Tahoe ReGreen identifies high-priority areas | TahoeDailyTribune.com

Tahoe ReGreen identifies high-priority areas

Patrick McCartney

First came the clear-cut logging.

Then came a century of fire suppression.

And in the last decade, a six-year drought was accompanied by a plague of beetles that left thousands of trees in the Tahoe Basin dead or dying.

No wonder forestry experts believe the Tahoe Basin forest is ailing and in need of remedial care.

Since its formation in the fall of 1995, Tahoe ReGreen has launched a public education campaign to increase awareness of the need for a healthy forest. The interagency group has also marshaled the resources needed to thin overstocked stands, remove dead and dying trees and reduce the amount of fuels on public lands.

The group has also lobbied for funds that can be loaned at low interest to private property owners to help them lessen the risk of fire on their own property.

This year, the group has identified five areas in the basin most in need of forest-health projects, said Brian Schafer, an assistant fire chief with the Lake Valley Fire Protection District and the operations chief for Tahoe ReGreen.

“The amount of fuels, the topography and the number of structures that would be threatened by a wildland fire are the reasons for an area to be designated as high priority,” said Schafer. “We identified the higher-risk areas because we recognized we were not going to accomplish all that needs to be done.”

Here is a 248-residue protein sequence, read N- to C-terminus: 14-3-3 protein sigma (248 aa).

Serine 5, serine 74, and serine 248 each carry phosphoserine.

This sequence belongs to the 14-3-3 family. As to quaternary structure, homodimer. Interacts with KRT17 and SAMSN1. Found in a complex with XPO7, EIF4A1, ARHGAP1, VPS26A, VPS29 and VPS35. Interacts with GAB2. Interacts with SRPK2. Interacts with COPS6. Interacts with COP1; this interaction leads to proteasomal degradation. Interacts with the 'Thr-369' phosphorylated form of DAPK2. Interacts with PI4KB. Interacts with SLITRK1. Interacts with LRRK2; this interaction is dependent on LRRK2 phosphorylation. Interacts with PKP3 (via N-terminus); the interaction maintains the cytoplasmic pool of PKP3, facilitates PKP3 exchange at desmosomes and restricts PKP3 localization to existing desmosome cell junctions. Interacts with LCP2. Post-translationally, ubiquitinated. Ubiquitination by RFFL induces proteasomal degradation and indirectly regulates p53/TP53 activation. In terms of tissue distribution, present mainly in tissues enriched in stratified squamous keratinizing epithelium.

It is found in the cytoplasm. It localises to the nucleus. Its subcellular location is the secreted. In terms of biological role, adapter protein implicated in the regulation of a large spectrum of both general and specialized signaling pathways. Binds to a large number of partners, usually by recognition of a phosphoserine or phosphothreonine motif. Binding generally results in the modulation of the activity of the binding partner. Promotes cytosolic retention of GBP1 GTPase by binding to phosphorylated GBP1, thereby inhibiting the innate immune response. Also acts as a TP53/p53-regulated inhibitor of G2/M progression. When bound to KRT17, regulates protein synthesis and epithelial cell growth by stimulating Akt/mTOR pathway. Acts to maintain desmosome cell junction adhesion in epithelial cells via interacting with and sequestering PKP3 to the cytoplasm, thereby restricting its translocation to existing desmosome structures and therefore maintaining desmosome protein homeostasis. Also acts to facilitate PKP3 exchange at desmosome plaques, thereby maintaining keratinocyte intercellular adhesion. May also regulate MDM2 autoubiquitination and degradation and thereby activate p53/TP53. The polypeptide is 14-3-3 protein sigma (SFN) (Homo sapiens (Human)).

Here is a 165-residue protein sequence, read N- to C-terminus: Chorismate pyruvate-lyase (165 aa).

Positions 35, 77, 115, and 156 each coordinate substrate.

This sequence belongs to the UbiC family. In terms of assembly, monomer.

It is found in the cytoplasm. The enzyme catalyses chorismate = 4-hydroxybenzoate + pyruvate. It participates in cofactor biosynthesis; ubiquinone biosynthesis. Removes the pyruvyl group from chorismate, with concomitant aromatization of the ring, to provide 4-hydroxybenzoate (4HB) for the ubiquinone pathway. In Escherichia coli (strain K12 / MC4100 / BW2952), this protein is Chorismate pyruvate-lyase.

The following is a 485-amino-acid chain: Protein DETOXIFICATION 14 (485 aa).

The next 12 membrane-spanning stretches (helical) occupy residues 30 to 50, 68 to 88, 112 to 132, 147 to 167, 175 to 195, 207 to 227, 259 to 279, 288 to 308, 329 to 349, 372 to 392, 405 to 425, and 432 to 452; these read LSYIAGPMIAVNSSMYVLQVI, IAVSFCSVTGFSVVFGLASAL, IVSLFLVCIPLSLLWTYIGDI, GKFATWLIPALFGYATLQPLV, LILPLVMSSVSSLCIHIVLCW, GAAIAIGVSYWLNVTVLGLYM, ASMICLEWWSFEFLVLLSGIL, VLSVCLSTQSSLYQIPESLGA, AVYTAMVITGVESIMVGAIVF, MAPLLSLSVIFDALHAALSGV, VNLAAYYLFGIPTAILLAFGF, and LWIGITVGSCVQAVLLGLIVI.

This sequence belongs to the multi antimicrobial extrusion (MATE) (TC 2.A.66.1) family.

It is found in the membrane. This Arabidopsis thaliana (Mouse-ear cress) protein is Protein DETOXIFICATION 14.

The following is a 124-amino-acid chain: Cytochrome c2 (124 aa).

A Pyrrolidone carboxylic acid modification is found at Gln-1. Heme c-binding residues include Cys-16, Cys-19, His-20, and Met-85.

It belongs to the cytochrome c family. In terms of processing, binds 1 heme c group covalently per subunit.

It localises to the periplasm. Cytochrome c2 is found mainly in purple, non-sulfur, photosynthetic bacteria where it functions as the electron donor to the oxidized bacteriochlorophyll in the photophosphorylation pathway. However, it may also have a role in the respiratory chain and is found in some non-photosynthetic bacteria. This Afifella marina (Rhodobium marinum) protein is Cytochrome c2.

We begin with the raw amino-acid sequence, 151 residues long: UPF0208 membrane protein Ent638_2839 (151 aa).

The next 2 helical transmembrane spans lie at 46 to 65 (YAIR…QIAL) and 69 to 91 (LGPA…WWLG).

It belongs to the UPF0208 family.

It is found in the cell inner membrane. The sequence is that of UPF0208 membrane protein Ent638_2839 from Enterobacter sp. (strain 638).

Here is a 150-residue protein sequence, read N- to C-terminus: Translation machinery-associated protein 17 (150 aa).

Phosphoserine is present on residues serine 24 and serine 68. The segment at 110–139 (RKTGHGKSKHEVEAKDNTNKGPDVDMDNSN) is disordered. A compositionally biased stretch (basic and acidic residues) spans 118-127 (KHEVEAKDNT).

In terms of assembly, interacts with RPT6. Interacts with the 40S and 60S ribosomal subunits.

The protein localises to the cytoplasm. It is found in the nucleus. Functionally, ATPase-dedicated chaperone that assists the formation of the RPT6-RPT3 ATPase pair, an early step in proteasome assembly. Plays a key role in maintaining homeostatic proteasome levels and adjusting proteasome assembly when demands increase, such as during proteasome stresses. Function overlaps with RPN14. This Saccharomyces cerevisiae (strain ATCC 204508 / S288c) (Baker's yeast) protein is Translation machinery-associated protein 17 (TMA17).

A typical treatment for a forest parcel, Schafer said, would include the removal of a thick understory to eliminate fuel “ladders” that allow flames to leap from the ground to the treetops. Crews also remove enough smaller trees to create space between the crowns of the remaining trees, and remove dead and dying trees, except a small number left for wildlife habitat.

Steve Harcourt of the California Department of Forestry and Fire Protection, said the results of the Tahoe ReGreen treatments are dramatic.

“The forest looks appreciably healthier where we’ve treated it,” Harcourt said.

The priority areas are:

— North Upper Truckee. A large subdivision within the Lake Valley Fire Protection District, the area includes many parcels with a high number of dead or diseased trees and overstocked stands.

Through Tahoe ReGreen, residents can receive a list of approved contractors, tree service companies and information about low-cost loans.

“We will also be going out and doing defensible-space inspections to see if the landowners are in compliance with state and local regulations,” Schafer said.

— The Rubicon area. The relatively small area is within the Meeks Bay Fire Protection District, and is ranked second in terms of fire danger. Volunteers from the district have gone door-to-door, informing residents of the Tahoe ReGreen project and distributing packets of information, according to Ed Miller, president of the district’s board of directors.

— Tahoe Island Drive. Work began last year to reduce the risk of fire in this neighborhood in the city of South Lake Tahoe. Tahoe ReGreen identified the three areas last year as those most in need of fuel reduction.

— Lower Kingsbury Grade. A residential area in the Tahoe Douglas Fire Protection District was included on the top-priority list for the first time this year. Work is needed in the forested lands adjacent to the subdivision as well, Schafer said.

— Talmont Estates. The subdivision within the North Tahoe Fire Protection District was added to the priority list this year.

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